others, to read for
Level What it is Learning Verbs Sample Objectives

Valuing Is concerned with This ranges in To improve group

the worth or value a degree from the skills
student attaches to simpler To assume
a particular object, acceptance of a responsibility for
phenomenon, or value to the the effective
behavior. more complex functioning of the
Willingness to be level of group
perceived by others commitment. To appreciate the
as valuing certain role of science in
ideas, materials, or daily life, shows
phenomena. concern for other’s
Examples include: to welfare,
increase measured demonstrate a
proficiency in, to problem-solving
relinquish, to approach, etc
subsidize, to
support, to debate.
E.g. to argue over
an issue involving
health care
Level What it is Learning Verbs Sample Objectives

Organizing Relating the values Discusses, To organize a

to those already theorizes, meeting concerning
held and bringing it formulates, neighborhood’s
into harmonious and balances, housing integration
internally consistent examines, plan.
value system or To recognize the
philosophy. need for balance
Bringing together between freedom
different values, and responsibility
resolving conflicts in a democracy
among them, and understands the
starting to build and role of systematic
internally consistent planning in solving
value system– problems, accepts
comparing, relating, responsibility for
and synthesizing own behavior.
values and
developing a
philosophy of life.
Level What it is Learning Verbs Sample Objectives

Characterization At this level, the To display self

person has held a reliance in working
value system that has independently,
controlled his cooperates in
behavior for a group activities,
sufficiently long time maintains good
that a characteristic health habits,
“life style” has been To use an objective
developed. Behavior approach in
is pervasive, problem solving.
consistent and To display a
predictable. professional
Objectives are commitment to
concerned with ethical practice on
personal, social and a daily basis
emotional To revise judgments
adjustment. and changes
Harlow’s Taxonomy of Objectives in the
Psychomotor Domain
 It is organized according to the degree of coordination
including involuntary responses as well as learned
capabilities. Simple reflexes begin at the lowest level
of taxonomy, while complex neuromuscular co-
ordinations make up the highest levels. (Seels &
Glaslow, 1990).
 Anita Harlow (1972) did something parallel to what
Bloom and Krathwohl did for learning objectives in the
psychomotor domain. Following her list of movements in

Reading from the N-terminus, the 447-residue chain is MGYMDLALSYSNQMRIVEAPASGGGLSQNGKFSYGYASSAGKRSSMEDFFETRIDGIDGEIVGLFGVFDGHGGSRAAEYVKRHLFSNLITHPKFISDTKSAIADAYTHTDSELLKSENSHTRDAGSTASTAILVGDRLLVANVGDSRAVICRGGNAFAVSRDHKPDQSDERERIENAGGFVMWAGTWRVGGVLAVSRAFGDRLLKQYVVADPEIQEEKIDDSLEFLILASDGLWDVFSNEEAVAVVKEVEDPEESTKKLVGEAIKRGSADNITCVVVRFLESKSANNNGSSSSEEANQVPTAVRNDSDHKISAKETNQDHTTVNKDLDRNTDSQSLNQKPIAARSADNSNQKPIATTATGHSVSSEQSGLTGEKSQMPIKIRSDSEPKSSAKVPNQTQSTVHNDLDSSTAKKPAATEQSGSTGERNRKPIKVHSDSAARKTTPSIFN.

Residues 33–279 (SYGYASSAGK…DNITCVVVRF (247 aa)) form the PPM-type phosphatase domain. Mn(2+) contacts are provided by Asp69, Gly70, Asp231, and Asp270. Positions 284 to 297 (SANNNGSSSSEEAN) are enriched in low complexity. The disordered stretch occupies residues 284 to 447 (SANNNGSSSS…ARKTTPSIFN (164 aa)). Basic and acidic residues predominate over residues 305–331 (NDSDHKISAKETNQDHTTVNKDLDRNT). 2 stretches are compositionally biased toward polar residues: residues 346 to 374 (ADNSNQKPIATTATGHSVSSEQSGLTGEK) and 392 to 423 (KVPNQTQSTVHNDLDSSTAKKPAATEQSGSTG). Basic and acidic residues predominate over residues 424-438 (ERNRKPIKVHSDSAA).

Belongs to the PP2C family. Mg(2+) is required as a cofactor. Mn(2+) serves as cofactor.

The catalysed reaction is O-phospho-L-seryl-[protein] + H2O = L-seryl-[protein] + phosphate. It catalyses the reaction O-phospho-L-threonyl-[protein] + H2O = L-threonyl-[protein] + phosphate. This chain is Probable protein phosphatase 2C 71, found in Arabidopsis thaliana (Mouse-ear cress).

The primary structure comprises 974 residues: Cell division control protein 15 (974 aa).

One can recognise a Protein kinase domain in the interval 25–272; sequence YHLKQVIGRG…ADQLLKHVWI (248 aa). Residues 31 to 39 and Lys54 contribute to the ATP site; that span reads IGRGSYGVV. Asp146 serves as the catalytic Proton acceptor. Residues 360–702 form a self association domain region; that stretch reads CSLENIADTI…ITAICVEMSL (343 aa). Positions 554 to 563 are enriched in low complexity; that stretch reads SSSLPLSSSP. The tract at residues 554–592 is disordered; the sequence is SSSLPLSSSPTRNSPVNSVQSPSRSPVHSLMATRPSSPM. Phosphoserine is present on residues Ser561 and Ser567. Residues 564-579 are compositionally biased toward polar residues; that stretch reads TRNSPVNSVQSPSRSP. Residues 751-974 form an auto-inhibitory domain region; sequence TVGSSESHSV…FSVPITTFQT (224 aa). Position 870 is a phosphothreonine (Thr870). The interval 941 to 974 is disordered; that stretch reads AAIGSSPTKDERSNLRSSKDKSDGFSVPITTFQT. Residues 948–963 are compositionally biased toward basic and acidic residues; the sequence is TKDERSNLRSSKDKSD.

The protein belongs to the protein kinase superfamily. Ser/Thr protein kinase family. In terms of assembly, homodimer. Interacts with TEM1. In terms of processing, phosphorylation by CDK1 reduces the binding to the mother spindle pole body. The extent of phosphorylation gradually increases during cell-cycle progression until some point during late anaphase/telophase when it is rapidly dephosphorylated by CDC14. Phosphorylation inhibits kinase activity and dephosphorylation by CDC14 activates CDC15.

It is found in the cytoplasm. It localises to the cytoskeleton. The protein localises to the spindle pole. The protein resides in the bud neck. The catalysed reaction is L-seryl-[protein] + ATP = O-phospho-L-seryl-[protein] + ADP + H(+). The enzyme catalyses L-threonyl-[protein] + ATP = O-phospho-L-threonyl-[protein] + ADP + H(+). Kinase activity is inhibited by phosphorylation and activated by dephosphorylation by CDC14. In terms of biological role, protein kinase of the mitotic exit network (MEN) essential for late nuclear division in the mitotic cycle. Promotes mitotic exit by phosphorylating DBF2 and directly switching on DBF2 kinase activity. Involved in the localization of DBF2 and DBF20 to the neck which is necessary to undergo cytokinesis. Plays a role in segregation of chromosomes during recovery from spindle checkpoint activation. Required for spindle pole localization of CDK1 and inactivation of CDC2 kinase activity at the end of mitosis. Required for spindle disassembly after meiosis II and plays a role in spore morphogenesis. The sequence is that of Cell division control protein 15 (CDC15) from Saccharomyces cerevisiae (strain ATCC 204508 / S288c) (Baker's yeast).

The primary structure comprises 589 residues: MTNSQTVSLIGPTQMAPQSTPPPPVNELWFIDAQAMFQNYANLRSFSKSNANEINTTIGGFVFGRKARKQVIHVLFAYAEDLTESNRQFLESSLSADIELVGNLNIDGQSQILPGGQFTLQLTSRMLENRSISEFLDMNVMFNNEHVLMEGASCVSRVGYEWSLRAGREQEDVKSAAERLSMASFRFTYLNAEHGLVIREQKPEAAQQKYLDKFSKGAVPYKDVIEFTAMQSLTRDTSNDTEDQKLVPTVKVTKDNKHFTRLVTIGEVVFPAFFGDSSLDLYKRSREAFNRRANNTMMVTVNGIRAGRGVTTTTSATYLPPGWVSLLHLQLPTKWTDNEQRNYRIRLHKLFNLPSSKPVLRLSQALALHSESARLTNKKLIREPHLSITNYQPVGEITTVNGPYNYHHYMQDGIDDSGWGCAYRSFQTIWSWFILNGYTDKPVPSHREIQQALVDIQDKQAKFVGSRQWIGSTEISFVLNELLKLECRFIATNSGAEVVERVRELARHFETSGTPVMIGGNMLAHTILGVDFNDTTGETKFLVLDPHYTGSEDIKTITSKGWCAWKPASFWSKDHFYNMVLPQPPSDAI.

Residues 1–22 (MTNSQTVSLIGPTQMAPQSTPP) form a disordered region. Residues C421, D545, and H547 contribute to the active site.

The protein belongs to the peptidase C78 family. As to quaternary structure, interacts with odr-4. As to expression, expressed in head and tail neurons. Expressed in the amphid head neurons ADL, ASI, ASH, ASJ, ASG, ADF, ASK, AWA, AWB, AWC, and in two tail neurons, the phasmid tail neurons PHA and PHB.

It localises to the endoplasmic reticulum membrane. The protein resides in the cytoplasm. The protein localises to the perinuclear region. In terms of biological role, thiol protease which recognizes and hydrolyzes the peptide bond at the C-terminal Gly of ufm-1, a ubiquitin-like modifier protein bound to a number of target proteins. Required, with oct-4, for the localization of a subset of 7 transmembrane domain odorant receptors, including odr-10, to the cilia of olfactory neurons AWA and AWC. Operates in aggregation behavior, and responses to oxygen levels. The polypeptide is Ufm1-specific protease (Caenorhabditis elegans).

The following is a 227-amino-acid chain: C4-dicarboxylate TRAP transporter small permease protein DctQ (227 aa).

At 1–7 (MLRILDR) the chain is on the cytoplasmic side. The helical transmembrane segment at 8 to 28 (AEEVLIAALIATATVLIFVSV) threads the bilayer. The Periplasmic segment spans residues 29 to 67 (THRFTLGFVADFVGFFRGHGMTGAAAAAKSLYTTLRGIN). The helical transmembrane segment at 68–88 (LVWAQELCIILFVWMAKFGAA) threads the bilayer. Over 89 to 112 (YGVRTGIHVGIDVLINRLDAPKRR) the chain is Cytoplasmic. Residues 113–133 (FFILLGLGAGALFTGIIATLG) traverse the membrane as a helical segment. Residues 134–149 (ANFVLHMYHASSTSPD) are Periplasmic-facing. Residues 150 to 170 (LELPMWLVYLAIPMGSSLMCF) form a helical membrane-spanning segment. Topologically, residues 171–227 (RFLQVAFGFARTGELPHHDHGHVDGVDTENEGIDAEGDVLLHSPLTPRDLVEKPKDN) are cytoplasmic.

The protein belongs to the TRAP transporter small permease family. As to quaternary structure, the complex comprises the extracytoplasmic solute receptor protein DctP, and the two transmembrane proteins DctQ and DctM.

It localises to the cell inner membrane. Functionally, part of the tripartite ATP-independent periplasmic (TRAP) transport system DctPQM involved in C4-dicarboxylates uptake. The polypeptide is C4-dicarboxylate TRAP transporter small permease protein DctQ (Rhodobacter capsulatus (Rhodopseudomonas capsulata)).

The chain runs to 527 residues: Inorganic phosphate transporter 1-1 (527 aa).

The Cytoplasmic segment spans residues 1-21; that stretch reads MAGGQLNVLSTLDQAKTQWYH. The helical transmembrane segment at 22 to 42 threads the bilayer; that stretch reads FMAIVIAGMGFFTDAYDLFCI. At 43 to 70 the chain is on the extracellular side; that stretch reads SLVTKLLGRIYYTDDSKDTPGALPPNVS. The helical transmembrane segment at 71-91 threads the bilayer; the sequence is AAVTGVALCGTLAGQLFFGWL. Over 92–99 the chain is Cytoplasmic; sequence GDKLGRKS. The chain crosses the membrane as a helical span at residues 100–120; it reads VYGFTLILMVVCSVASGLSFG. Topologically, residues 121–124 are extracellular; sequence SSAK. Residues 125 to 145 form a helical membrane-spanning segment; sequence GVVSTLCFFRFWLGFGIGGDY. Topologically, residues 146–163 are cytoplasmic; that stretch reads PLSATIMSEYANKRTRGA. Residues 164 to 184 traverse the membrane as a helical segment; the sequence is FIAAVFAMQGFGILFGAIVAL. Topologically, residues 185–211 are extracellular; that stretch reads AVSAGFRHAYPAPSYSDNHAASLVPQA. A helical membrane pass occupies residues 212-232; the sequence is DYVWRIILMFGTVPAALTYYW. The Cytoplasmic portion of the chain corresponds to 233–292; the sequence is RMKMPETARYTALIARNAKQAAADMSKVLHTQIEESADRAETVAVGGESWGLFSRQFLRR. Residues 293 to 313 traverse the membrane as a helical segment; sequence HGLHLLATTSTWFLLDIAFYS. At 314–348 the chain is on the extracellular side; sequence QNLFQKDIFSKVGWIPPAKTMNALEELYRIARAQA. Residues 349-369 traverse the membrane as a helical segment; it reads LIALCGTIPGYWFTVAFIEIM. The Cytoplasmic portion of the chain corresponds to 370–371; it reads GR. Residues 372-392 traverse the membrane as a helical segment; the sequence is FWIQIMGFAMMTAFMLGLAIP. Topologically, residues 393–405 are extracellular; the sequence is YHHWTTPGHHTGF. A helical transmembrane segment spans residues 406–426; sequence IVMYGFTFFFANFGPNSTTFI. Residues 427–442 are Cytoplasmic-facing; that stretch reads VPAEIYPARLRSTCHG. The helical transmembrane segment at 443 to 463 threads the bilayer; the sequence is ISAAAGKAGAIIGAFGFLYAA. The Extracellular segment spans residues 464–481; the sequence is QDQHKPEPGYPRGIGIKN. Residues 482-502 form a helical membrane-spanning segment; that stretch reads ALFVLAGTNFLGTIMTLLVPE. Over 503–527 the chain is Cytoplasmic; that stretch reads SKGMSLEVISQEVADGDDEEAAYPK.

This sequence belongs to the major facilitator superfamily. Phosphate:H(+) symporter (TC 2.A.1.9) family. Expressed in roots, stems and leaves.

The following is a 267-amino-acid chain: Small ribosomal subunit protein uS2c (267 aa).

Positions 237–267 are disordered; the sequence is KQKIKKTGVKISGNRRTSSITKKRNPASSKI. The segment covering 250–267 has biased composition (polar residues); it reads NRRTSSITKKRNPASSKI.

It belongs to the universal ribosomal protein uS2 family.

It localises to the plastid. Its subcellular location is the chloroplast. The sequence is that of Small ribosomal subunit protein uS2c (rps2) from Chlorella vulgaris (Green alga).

the psychomotor domain:
Level Description Examples
Reflex Movement Actions elicited without learning in Flexion, extension, stretch, postural
response to some stimuli. adjustments
Basic Fundamental Movement Inherent movement patterns which are Pushing, pulling, manipulating, e.g. to
formed by combining reflexes run a 100-yard dash
Perceptual Abilities Interpretation of various stimuli that Coordinated movements such as
enable one to make adjustments to the jumping rope, punting or catching.
environment. Visual, auditory,
kinesthetic, or tactile discrimination.
Suggests cognitive as well as
psychomotor behavior.
Physical Activities Requiring endurance, strength, vigor, Examples: all activities which require a)
and agility which produces a sound, strenuous effort for long periods of
efficiently functioning body. time; b) muscular exertion; c) a quick,
wide range of motion at the hip joints;
and d) quick, precise movements.
Skilled movements The result of the acquisition of a Skilled examples: all skilled activities
degree of efficiency when performing obvious in sports, recreation, and
a complex task. dance.
Non – discursive Communication Communicating through bodily Examples: body postures, gestures, and
movements ranging from posture to facial expressions efficiently executed
gestures, creative movements, facial in skilled dance movement and
expressions, act a part in play through choreographies.
sophisticated choreographies. (Harlow,
 At the entry level, imitation, a student can carry out the rudiments of
the skills with instructional support from the teacher. This level follows
modeling by the teacher and involves the student’s first attempts to